Abstract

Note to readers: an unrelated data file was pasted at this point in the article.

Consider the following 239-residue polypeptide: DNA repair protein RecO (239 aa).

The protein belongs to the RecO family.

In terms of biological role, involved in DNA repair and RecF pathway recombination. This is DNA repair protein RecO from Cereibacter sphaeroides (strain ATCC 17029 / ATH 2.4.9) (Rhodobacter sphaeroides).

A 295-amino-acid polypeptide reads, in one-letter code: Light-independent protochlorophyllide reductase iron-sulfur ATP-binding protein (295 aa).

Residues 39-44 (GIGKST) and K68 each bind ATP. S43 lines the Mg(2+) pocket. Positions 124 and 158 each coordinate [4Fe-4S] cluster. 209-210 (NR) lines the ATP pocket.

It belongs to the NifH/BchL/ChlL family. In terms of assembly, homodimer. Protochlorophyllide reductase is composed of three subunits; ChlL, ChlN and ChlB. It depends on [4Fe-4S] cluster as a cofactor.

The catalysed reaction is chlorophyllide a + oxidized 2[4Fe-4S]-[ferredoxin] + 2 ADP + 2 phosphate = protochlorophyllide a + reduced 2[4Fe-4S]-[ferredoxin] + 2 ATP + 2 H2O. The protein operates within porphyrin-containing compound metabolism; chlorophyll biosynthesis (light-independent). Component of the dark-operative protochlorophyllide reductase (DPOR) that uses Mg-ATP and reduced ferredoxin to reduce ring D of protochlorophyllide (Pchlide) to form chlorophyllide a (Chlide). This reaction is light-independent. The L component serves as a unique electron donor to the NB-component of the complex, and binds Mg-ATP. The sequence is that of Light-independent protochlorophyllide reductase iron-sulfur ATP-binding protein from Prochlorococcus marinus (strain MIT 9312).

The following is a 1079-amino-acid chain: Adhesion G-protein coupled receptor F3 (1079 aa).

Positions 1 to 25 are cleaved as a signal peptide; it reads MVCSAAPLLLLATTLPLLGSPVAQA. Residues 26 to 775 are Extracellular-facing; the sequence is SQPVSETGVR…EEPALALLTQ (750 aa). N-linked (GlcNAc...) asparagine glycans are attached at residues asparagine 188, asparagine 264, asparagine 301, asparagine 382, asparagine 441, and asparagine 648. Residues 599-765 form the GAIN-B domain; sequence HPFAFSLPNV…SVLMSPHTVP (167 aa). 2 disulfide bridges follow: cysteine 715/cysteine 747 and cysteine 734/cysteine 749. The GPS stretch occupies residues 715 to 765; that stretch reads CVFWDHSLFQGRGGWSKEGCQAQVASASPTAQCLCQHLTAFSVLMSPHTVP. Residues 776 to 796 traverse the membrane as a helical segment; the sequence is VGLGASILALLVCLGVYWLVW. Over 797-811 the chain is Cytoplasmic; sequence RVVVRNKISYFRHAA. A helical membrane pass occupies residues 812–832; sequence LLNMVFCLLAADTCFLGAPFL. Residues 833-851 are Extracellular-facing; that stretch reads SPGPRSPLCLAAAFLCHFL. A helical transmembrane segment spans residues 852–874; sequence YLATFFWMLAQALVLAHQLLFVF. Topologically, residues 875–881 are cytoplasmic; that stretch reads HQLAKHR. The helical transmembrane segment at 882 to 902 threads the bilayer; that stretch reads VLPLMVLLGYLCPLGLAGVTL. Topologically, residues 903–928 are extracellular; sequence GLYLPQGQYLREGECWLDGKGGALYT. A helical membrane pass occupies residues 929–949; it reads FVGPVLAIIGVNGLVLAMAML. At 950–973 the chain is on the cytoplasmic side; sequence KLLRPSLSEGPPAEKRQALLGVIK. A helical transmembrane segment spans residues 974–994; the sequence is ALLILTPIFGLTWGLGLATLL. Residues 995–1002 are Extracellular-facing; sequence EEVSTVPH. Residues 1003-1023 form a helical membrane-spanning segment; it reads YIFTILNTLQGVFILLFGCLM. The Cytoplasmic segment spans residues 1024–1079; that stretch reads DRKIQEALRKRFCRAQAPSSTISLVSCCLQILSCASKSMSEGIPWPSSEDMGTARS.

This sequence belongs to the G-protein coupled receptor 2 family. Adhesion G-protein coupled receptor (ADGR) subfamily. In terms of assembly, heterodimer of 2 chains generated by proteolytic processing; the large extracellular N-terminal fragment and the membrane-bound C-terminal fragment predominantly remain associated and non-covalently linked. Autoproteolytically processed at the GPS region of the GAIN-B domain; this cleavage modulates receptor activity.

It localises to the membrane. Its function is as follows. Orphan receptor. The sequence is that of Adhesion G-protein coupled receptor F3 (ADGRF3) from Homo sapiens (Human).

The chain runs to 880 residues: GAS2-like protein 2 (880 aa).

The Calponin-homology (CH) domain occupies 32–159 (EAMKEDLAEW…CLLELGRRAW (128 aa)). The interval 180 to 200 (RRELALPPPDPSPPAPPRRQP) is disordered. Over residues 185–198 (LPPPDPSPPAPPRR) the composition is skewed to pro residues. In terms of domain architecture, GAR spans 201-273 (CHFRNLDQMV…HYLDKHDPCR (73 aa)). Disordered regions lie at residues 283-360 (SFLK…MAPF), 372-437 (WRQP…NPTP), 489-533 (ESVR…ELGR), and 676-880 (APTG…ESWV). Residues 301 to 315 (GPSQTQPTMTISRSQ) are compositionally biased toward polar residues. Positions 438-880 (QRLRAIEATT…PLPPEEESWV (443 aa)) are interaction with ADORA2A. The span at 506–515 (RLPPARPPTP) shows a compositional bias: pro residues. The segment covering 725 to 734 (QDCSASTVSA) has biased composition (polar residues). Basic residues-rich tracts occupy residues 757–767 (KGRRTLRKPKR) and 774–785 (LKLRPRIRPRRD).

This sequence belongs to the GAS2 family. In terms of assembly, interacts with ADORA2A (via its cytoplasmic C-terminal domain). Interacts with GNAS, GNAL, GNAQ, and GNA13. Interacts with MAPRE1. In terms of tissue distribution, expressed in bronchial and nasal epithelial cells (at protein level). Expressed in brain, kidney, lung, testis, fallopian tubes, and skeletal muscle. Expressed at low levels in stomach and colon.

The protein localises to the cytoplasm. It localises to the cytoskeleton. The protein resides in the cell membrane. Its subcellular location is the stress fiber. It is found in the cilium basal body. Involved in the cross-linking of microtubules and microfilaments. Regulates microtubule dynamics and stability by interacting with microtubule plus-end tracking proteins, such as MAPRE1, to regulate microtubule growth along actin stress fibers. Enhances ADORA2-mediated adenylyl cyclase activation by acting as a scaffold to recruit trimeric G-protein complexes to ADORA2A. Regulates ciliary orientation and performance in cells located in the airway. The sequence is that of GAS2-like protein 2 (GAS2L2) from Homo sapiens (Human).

Precise constraints on the source and evolution of ore-forming fluids of Carlin-type gold deposits in the Golden Triangle (south China) are of critical importance for a better understanding of the ore genesis and a refined genetic model for gold mineralization. However, constraints on the source of ore fluid components have long been a challenge due to the very fine grained nature of the ore and gangue minerals in the deposits. Here we present He, Ne, and Ar isotope data of fluid inclusion extracts from a variety of ore and gangue minerals (arsenian pyrite, realgar, quartz, calcite, and fluorite) representing the main and late ore stages of three well-characterized major gold deposits (Shuiyindong, Nibao, and Yata) to provide significant new insights into the source and evolution of ore-forming fluids of this important gold province. Measured He isotopes have R/RA ratios ranging from 0.01 to 0.4 that suggest a maximum of 5% mantle helium with an R/RA of 8. The Ne and Ar isotope compositions are broadly comparable to air-saturated water, with a few analyses indicating the presence of an external fluid containing nucleogenic 38Ar and radiogenic 40Ar. Plotted on the 20Ne/4He vs. helium R/RA and 3He/20Ne vs. 4He/20Ne diagrams, the results define two distinct arrays that emanate from a common sedimentary pore fluid or deeply sourced metamorphic fluid end-member containing crustal He. The main ore-stage fluids are interpreted as a mixture of magmatic fluid containing mantle He and sedimentary pore fluid or deeply sourced metamorphic fluid with predominantly crustal He, whereas the late ore-stage fluids are a mixture of sedimentary pore fluid or deeply sourced metamorphic fluid bearing crustal He and shallow meteoric groundwater containing atmospheric He. Results presented here, when combined with independent evidence, support a magmatic origin for the ore-forming fluids. The ascending magmatic fluid mixed with sedimentary pore fluid or deeply sourced metamorphic fluid in the ore stage and subsequently mixed with the meteoric groundwater in the late ore stage, eventually producing the Carlin-type gold deposits in the Golden Triangle.

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